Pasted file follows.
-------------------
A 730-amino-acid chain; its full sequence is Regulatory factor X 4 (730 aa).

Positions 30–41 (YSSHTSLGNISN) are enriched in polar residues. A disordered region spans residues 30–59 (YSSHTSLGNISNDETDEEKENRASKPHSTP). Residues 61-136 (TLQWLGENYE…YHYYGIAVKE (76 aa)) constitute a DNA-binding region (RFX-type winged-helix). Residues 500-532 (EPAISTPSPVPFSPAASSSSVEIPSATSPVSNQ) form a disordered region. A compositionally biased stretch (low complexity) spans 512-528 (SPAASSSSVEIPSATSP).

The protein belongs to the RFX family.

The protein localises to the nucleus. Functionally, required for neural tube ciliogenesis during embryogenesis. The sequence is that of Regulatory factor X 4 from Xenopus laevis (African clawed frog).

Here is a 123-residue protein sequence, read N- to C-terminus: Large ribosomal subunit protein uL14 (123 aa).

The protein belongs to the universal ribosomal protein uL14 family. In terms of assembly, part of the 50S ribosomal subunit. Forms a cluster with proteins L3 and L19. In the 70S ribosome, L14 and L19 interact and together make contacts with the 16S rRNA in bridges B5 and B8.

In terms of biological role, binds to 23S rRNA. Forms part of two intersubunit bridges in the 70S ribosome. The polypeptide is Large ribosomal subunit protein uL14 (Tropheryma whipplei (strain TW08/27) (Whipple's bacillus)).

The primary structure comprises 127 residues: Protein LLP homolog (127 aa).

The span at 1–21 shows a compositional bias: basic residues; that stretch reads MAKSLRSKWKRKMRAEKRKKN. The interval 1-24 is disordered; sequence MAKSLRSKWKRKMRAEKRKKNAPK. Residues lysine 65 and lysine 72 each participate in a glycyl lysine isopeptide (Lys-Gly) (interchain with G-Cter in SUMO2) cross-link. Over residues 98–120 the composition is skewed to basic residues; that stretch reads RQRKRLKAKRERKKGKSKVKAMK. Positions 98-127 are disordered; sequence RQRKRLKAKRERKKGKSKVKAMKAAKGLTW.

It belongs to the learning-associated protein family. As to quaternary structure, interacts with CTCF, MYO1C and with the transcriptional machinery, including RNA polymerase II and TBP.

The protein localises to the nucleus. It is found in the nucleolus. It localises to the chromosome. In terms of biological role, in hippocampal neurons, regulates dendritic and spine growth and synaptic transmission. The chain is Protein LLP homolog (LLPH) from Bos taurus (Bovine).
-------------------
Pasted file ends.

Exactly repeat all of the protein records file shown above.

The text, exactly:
A 730-amino-acid chain; its full sequence is Regulatory factor X 4 (730 aa).

Positions 30–41 (YSSHTSLGNISN) are enriched in polar residues. A disordered region spans residues 30–59 (YSSHTSLGNISNDETDEEKENRASKPHSTP). Residues 61-136 (TLQWLGENYE…YHYYGIAVKE (76 aa)) constitute a DNA-binding region (RFX-type winged-helix). Residues 500-532 (EPAISTPSPVPFSPAASSSSVEIPSATSPVSNQ) form a disordered region. A compositionally biased stretch (low complexity) spans 512-528 (SPAASSSSVEIPSATSP).

The protein belongs to the RFX family.

The protein localises to the nucleus. Functionally, required for neural tube ciliogenesis during embryogenesis. The sequence is that of Regulatory factor X 4 from Xenopus laevis (African clawed frog).

Here is a 123-residue protein sequence, read N- to C-terminus: Large ribosomal subunit protein uL14 (123 aa).

The protein belongs to the universal ribosomal protein uL14 family. In terms of assembly, part of the 50S ribosomal subunit. Forms a cluster with proteins L3 and L19. In the 70S ribosome, L14 and L19 interact and together make contacts with the 16S rRNA in bridges B5 and B8.

In terms of biological role, binds to 23S rRNA. Forms part of two intersubunit bridges in the 70S ribosome. The polypeptide is Large ribosomal subunit protein uL14 (Tropheryma whipplei (strain TW08/27) (Whipple's bacillus)).

The primary structure comprises 127 residues: Protein LLP homolog (127 aa).

The span at 1–21 shows a compositional bias: basic residues; that stretch reads MAKSLRSKWKRKMRAEKRKKN. The interval 1-24 is disordered; sequence MAKSLRSKWKRKMRAEKRKKNAPK. Residues lysine 65 and lysine 72 each participate in a glycyl lysine isopeptide (Lys-Gly) (interchain with G-Cter in SUMO2) cross-link. Over residues 98–120 the composition is skewed to basic residues; that stretch reads RQRKRLKAKRERKKGKSKVKAMK. Positions 98-127 are disordered; sequence RQRKRLKAKRERKKGKSKVKAMKAAKGLTW.

It belongs to the learning-associated protein family. As to quaternary structure, interacts with CTCF, MYO1C and with the transcriptional machinery, including RNA polymerase II and TBP.

The protein localises to the nucleus. It is found in the nucleolus. It localises to the chromosome. In terms of biological role, in hippocampal neurons, regulates dendritic and spine growth and synaptic transmission. The chain is Protein LLP homolog (LLPH) from Bos taurus (Bovine).